In this way, he sidesteps rational argument pointing out his logical fallacies - for example pointing out that 'flattening Iraqi neighborhoods with B-52s' as he proposes would, far from saving marines, cause far more marines to die, because it would turn popular opinion against us, swelling the ranks of those Iraqis - currently very few - who are fighting against us, and making their job much easier.
Contrast this with Jason's view, which is what I consider patriotic. Unlike the columnist, Jason differentiates between 'enemy soldiers' and 'local civilians', and allows that the generals and people in charge, who are actually there, might actually be doing the right thing.
Michael Ernest
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The article is a nice way to dress up similar frustrations that surrounded Vietnam, to wit: why aren't we just bombing the crap out of these people? Which, we found out, didn't work. It satisfied, I gather, some need to express overwhelming might to the enemy. We took out a lot of trees. My own take on that show of force, good for show but not so good for actually knocking down material assets of the Viet Cong, is that the symbolic gesture of that approach ultimately led to some of our more brutal actions there.
Hearts-and-minds is where the victory lies. If your enemy will not surrender and will not change his mind, then your enemy offers you his own extinction as his defense, and it's a potent defense.
I can't think of too many American patriots who believe that steam-rolling through other countries is how we get things done.
[ April 15, 2004: Message edited by: Michael Ernest ]

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Alan Labout
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Originally posted by Jason Menard:
Whether or not to attack is moot at this point. I understood the question to be relative to the present. In other words, given the current situation, should we go in with more troops, more arms, and more aggressive tactics.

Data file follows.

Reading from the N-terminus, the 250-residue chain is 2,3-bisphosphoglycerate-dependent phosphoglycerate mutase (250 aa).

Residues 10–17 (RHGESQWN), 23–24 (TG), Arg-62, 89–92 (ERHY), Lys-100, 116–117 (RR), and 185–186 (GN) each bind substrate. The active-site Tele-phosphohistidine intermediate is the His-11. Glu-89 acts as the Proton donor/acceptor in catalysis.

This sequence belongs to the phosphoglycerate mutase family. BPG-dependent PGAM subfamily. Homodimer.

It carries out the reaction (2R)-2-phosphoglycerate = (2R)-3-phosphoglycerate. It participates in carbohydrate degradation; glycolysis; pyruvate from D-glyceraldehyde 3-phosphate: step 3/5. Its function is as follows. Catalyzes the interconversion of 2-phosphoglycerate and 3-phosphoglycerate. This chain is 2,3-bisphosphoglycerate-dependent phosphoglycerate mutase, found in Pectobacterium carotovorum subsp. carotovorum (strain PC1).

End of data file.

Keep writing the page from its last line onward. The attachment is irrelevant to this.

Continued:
By "given the current situation" I assume you mean "now that we've already attacked." In other words, it's too late to debate the justness of this war because we're already fighting it? Interesting logic:

Step 1: Attack
Step 2: Argue that it's irrelevant to debate the merits of attacking because you can't undo the fact that you've already attacked.
Step 3: Proceed to Step 1
I mean, you're right of course. But maybe it's just that the rest of us are tired of being put in these situations where common sense becomes moot in the first place?
Rufus BugleWeed
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How popular is this opinion?

IMO, this author's frustration with the situation in Iraq is prevalent. Probably few would agree with him publicly.
A common phrase is, no good deed goes unpunished. I think most in the US would think that some portion of GWB's motivation is to improve the quality of life for Joe Iraqi. Now he has a fish out of the water on his hands.
Paul Stevens
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Originally posted by Alan Labout:

By "given the current situation" I assume you mean "now that we've already attacked." In other words, it's too late to debate the justness of this war because we're already fighting it? Interesting logic:

Step 1: Attack